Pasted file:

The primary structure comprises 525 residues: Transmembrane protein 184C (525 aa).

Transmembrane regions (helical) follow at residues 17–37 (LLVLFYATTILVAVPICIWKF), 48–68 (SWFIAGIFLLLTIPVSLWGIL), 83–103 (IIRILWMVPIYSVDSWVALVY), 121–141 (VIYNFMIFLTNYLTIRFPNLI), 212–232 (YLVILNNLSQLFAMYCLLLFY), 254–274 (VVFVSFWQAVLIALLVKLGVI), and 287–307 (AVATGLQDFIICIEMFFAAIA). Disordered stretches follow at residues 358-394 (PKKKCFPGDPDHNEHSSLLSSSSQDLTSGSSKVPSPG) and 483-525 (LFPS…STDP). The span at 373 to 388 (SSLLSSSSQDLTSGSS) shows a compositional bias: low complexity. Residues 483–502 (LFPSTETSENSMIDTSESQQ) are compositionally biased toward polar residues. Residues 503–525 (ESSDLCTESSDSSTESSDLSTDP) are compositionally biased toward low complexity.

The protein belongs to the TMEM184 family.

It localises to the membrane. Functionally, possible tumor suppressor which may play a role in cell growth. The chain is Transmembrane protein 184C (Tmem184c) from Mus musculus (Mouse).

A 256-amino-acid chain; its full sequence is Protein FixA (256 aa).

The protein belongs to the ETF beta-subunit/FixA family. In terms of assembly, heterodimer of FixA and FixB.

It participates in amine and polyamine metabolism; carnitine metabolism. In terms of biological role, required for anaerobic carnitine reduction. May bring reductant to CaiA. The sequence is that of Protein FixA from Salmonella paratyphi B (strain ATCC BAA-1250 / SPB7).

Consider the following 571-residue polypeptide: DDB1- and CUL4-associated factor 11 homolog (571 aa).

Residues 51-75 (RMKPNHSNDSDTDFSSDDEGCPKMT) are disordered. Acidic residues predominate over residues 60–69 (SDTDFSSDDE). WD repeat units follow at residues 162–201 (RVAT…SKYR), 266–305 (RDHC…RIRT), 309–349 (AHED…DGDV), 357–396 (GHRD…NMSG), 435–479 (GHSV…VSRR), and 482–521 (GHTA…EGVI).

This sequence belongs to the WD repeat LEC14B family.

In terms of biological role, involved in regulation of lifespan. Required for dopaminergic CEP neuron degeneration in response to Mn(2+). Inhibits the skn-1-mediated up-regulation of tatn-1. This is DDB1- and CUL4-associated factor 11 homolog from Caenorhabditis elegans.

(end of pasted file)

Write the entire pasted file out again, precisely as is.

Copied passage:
The primary structure comprises 525 residues: Transmembrane protein 184C (525 aa).

Transmembrane regions (helical) follow at residues 17–37 (LLVLFYATTILVAVPICIWKF), 48–68 (SWFIAGIFLLLTIPVSLWGIL), 83–103 (IIRILWMVPIYSVDSWVALVY), 121–141 (VIYNFMIFLTNYLTIRFPNLI), 212–232 (YLVILNNLSQLFAMYCLLLFY), 254–274 (VVFVSFWQAVLIALLVKLGVI), and 287–307 (AVATGLQDFIICIEMFFAAIA). Disordered stretches follow at residues 358-394 (PKKKCFPGDPDHNEHSSLLSSSSQDLTSGSSKVPSPG) and 483-525 (LFPS…STDP). The span at 373 to 388 (SSLLSSSSQDLTSGSS) shows a compositional bias: low complexity. Residues 483–502 (LFPSTETSENSMIDTSESQQ) are compositionally biased toward polar residues. Residues 503–525 (ESSDLCTESSDSSTESSDLSTDP) are compositionally biased toward low complexity.

The protein belongs to the TMEM184 family.

It localises to the membrane. Functionally, possible tumor suppressor which may play a role in cell growth. The chain is Transmembrane protein 184C (Tmem184c) from Mus musculus (Mouse).

A 256-amino-acid chain; its full sequence is Protein FixA (256 aa).

The protein belongs to the ETF beta-subunit/FixA family. In terms of assembly, heterodimer of FixA and FixB.

It participates in amine and polyamine metabolism; carnitine metabolism. In terms of biological role, required for anaerobic carnitine reduction. May bring reductant to CaiA. The sequence is that of Protein FixA from Salmonella paratyphi B (strain ATCC BAA-1250 / SPB7).

Consider the following 571-residue polypeptide: DDB1- and CUL4-associated factor 11 homolog (571 aa).

Residues 51-75 (RMKPNHSNDSDTDFSSDDEGCPKMT) are disordered. Acidic residues predominate over residues 60–69 (SDTDFSSDDE). WD repeat units follow at residues 162–201 (RVAT…SKYR), 266–305 (RDHC…RIRT), 309–349 (AHED…DGDV), 357–396 (GHRD…NMSG), 435–479 (GHSV…VSRR), and 482–521 (GHTA…EGVI).

This sequence belongs to the WD repeat LEC14B family.

In terms of biological role, involved in regulation of lifespan. Required for dopaminergic CEP neuron degeneration in response to Mn(2+). Inhibits the skn-1-mediated up-regulation of tatn-1. This is DDB1- and CUL4-associated factor 11 homolog from Caenorhabditis elegans.